In a broader global sense, it’s worth remembering the relationship between climate and policy is not just about the future, said anthropology assistant professor Jason Cons on Monday.
Cons and geography professor Kenneth Young discussed several issues related to climate change, including its impacts on international policy and human rights, at the Politics of Climate Change Roundtable Discussion hosted by the UT International Affairs Society.
“They already have active policies about climate and many initiatives across the globe,” Cons said. “We need to focus on policy now too, not just the future.”
While conducting research in tropical forests in Peru, Young said he learned climate change alters current environmental systems. In order to keep the climate healthy now, individuals need to think about what conserving a forest will mean in a hundred years’ time, Young said.
“I was trained in conservation: keep things the same and repair them back to what they used to be,” Young said. “We are living in a world where that is completely silly. We need a completely new toolkit so we can keep up the system with the times.”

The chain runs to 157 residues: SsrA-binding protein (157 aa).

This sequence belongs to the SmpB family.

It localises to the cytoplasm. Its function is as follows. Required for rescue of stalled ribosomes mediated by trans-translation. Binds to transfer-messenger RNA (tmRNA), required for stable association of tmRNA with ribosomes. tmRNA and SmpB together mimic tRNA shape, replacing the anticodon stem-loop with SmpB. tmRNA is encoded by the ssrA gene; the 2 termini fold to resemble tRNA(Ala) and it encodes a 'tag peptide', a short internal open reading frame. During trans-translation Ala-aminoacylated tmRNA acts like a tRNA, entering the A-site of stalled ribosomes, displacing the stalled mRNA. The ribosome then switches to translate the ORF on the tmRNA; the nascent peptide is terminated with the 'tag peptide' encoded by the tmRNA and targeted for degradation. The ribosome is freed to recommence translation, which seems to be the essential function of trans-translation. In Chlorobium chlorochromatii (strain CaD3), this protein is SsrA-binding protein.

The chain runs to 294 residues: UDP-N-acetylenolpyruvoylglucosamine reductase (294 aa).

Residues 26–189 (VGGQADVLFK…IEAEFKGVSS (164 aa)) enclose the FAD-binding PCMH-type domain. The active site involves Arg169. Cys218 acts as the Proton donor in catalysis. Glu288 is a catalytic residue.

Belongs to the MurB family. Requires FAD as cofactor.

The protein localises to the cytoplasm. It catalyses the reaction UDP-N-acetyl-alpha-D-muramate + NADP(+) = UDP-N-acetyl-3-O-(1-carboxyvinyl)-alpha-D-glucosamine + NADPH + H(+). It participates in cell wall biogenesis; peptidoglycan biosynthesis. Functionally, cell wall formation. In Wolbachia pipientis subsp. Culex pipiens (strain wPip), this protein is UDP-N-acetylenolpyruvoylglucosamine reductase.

The professors also discussed the effect of climate change on border control.
Cons said some policies are less immediately affected by climate change and more immediately by climate migration.
“We can see a lot of anxieties on how climate change leads to migration patterns with discussions on climate refugee crises,” Cons said. “The effects of climate on border conflicts are likely to be more marked in the ways people continue to secure and plan for migration. We live in an area where more walls are being built than any other time in modern history and this is not likely to stop.”
Even though climate change is not the sole reason why countries choose to enforce their borders, Cons said it is still a driver for the anxieties that generate border conflicts.
Jade Tucker, international relations and global studies freshman, said discussions about climate change are important because they help people grow more aware of environmental issues.
“Not many people see that environment has become a problem since it’s not actually tangible,” Tucker said. “I think a lot of people see the immediate effects and don’t really focus on the impacts climate change can have generations from now.”